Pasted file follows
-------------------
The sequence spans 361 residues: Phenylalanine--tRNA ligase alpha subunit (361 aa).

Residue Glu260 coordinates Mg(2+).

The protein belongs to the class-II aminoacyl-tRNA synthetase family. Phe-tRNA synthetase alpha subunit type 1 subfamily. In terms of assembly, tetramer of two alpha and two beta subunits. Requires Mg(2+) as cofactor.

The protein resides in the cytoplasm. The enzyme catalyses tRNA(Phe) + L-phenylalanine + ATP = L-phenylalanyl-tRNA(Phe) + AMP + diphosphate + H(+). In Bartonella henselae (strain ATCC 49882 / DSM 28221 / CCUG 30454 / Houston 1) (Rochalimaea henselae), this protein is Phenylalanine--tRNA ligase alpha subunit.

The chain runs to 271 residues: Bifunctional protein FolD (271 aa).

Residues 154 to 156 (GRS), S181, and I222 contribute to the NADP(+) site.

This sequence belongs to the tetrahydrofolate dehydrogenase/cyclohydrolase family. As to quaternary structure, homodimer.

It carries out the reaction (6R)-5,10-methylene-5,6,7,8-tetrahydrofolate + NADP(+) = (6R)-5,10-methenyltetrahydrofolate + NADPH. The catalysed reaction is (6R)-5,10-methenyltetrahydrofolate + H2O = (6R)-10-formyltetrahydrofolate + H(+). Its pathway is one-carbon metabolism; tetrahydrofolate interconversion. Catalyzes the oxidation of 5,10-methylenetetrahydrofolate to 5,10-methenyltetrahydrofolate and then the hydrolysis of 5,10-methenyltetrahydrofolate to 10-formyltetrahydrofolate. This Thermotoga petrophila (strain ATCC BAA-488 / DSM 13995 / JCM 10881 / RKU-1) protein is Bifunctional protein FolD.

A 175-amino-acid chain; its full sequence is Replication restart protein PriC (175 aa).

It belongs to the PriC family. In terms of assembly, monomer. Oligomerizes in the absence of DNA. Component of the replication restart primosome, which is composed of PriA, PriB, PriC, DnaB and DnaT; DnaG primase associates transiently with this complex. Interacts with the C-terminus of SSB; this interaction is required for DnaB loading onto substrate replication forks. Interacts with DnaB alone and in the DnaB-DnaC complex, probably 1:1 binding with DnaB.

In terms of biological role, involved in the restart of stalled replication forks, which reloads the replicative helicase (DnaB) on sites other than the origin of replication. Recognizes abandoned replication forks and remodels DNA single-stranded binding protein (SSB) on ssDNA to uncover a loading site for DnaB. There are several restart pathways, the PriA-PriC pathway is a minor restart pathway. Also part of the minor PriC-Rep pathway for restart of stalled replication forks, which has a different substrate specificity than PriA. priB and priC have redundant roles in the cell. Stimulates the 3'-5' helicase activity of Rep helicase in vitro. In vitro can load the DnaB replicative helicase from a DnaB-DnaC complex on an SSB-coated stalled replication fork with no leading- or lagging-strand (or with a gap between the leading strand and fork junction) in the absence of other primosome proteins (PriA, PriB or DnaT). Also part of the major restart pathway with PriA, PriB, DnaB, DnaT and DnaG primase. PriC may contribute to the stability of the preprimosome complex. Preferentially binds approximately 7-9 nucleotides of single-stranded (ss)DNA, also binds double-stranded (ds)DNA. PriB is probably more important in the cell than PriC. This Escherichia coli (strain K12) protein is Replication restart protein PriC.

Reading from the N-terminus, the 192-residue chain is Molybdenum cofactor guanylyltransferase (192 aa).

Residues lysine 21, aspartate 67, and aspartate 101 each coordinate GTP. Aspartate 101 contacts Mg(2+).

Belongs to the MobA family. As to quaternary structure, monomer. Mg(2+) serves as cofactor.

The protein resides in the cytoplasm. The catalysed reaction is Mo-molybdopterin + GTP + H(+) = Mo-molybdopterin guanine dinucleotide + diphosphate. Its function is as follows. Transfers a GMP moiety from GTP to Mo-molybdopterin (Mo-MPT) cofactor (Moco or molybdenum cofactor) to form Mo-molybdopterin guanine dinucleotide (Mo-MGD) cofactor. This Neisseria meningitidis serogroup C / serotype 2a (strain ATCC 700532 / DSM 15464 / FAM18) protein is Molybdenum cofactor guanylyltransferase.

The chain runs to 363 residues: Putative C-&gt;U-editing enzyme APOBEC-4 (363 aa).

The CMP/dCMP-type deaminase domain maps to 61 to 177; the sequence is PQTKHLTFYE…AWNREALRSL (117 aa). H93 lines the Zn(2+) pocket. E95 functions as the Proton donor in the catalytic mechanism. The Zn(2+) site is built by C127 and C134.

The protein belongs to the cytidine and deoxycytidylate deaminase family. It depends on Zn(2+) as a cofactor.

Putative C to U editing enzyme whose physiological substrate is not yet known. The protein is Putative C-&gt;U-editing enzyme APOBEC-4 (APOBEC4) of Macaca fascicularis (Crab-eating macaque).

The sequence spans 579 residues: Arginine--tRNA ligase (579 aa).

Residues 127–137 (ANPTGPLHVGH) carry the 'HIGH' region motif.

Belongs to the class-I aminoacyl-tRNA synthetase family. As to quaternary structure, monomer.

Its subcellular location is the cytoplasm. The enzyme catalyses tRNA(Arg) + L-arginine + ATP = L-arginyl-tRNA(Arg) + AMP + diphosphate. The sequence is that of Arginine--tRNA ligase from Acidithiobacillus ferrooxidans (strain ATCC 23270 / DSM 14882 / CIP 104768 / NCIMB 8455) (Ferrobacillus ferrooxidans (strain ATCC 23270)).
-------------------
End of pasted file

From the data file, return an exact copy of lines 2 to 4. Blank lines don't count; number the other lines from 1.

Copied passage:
Residue Glu260 coordinates Mg(2+).

The protein belongs to the class-II aminoacyl-tRNA synthetase family. Phe-tRNA synthetase alpha subunit type 1 subfamily. In terms of assembly, tetramer of two alpha and two beta subunits. Requires Mg(2+) as cofactor.

The protein resides in the cytoplasm. The enzyme catalyses tRNA(Phe) + L-phenylalanine + ATP = L-phenylalanyl-tRNA(Phe) + AMP + diphosphate + H(+). In Bartonella henselae (strain ATCC 49882 / DSM 28221 / CCUG 30454 / Houston 1) (Rochalimaea henselae), this protein is Phenylalanine--tRNA ligase alpha subunit.